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The Jeweled Octopus, by Lee James Pantas

Painting #11 The Jeweled Octopus

Prints available at artist's website

Fantasy Biology

The Jeweled Octopus, painting by Lee James Pantas

One of the most enigmatic and legendary of the creatures that inhabit Liza's Reef is the Jeweled Octopus (Poulpe Jeweled), long considered by the islanders of VanuaSemia to play an important role in the spiritual ecology of the reef as guardians, or "Keepers of the Reef" (Garde du Recif). Huge by cephalopodian standards, these elegant brown animals are by far the largest octopuses known to man. Some specimens have arm spans of over twenty feet, dwarfing even the North Pacific Giant Octopus, which are known to reach fourteen feet in length. Island legends claim that as long as these creatures live on the reef, it will remain protected  from the myriad of destructive forces that have been unleashed in the oceans by human development and commercial exploitation.  How this happens, if indeed it does, no one really knows, and there is no proof supporting the claim. But the fact remains that Liza's Reef does not at this time in history show any of the signs of degradation and destruction, including coral bleaching, species extermination, and rampant diseases that are so often seen now on other coral reefs throughout the world. These metaphysical powers of  the Jeweled Octopus are  also connected, in island legend, to the incident that occurred on VanuaSemia in 1948, when Liza Reineange  (whom the reef was named after) and her Tahitian friend  Anapa confronted the U.S. government LCP Landing Craft on the reef, and stopped the planned testing of a  prototype atomic bomb. Her actions  not only protected the reef from destruction but also saved the culture of the island. This act of heroism by Reineange was seen to be in harmony with the spirit of the Poulpes Jeweled. A complete account of this event is documented in The Story of Liza's Reef.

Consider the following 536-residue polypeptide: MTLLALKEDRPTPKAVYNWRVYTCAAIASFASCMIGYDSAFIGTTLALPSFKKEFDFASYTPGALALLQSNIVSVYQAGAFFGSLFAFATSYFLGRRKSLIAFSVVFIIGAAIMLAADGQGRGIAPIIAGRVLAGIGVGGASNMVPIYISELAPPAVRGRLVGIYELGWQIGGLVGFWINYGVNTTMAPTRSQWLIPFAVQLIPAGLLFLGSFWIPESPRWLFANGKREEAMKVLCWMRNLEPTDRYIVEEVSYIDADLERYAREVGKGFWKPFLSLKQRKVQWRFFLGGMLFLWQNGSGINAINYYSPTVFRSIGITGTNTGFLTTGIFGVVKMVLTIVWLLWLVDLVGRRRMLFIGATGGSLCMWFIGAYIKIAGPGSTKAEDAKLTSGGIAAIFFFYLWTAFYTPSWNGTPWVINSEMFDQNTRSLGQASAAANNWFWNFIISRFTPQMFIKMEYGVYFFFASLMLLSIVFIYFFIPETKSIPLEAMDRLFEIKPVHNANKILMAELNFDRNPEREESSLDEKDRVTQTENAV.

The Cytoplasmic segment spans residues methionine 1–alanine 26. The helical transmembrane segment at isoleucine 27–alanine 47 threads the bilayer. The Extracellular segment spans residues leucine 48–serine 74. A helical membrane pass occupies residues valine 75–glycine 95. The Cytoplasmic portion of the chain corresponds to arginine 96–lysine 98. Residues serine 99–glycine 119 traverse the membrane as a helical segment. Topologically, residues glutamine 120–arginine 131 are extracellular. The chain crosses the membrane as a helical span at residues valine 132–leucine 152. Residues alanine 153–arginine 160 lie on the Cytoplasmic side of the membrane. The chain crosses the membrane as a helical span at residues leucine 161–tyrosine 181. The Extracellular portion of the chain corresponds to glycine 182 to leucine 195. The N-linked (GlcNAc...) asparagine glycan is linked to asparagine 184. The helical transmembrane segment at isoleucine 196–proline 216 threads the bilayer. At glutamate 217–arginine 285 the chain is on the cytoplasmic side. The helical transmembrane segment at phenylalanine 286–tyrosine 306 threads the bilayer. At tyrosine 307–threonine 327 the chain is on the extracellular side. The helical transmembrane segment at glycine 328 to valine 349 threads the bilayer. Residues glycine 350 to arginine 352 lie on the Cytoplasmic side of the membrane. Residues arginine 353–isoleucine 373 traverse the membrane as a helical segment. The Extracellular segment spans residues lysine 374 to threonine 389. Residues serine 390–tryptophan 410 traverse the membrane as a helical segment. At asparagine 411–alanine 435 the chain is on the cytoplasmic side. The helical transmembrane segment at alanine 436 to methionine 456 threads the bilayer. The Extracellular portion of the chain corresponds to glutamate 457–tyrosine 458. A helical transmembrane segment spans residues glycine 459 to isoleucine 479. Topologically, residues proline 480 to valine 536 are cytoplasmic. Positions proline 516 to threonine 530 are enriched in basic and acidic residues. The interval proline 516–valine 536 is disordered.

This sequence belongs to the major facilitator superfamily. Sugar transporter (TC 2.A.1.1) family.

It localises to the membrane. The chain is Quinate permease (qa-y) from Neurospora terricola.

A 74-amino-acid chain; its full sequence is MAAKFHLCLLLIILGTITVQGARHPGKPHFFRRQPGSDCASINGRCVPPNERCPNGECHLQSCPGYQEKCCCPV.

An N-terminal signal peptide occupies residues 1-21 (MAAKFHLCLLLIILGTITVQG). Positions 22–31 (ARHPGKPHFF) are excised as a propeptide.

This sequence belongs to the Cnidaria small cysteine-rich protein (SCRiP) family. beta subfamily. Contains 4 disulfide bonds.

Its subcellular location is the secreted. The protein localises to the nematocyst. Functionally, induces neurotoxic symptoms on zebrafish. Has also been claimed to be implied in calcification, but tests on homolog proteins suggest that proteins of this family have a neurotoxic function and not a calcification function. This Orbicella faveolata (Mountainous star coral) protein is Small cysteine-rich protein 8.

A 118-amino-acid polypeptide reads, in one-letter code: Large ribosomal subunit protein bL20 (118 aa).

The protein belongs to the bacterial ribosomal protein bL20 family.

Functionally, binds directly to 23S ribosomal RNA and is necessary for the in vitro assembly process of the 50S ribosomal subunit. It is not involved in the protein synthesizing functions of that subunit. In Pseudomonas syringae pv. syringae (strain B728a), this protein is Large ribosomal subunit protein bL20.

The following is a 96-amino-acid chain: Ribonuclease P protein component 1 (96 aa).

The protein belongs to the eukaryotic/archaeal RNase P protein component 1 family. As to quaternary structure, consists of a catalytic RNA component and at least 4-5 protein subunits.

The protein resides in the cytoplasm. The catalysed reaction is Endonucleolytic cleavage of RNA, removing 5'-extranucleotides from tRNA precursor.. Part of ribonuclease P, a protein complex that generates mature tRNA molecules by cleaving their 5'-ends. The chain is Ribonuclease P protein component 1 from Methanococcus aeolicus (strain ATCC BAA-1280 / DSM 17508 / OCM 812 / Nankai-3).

A fascinating aspect of the biology of these creatures is the presence of a ring of jewels-like structures surrounding their heads. Both male and females share this extraordinary feature. There are reports of specimens that have been seen without this headdress and evidently it has some significance within the social structure of the creatures themselves, perhaps indicating the most powerful ones. What is known for sure is that the jewels are part of the animals themselves, are biological in nature, and completely vanish when the octopus dies. Dead Jeweled Octopuses have never been found with this exotic ornamentation in place.    

Two of the reef's other huge creatures, the great Starry Eyed Sharks "Requin Observe Etoile", are shown seen in the background. These magnificent creatures also seem have a similar place in the mythology of the reef, as protectors, and are creatures considered to exhibit immense powers. Solitary creatures, it is rare to see a pair together. A number of minor island legends also connect the two species, the Poulpe Jeweled and the Requin Observe Etoile, indicating a level of cooperation in reef guardianship that is rarely seen in wild animals.

Scepter Coral,  from The Jeweled Octopus, Keeper of the Reef, by Lee James PantasThe Jeweled Octopus seem to prefer living near certain corals, especially the tall slender white Starburst Coral (Corail de Starburst). This extremely delicate coral grows only in association with the larger, rounded variety seen shown in the  foreground. Also seen in the painting is the rarest form of coral found on Liza's Reef , the gold and brown Scepter Coral  (Corail de Scepter). Not much is known about this unusually shaped coral, except that it  is most often seen on the parts of the reef where the octopus live. It is known that every ten years it opens, flower-like and  releases thousands of coral larvae, which drift on the currents to other parts of Liza's Reef, and possibly beyond. Supporting this is the fact that a number of specimens of this coral have been found on isolated reefs near the Hawaiian Islands, as well as one reef in the Florida Keys.

Also seen in the painting is a good example of a Ghost Shrimp (Crevette de Fantôme), a species indigenous only to Liza's Reef. These are part of the Octopus' diet, and are common throughout the reef.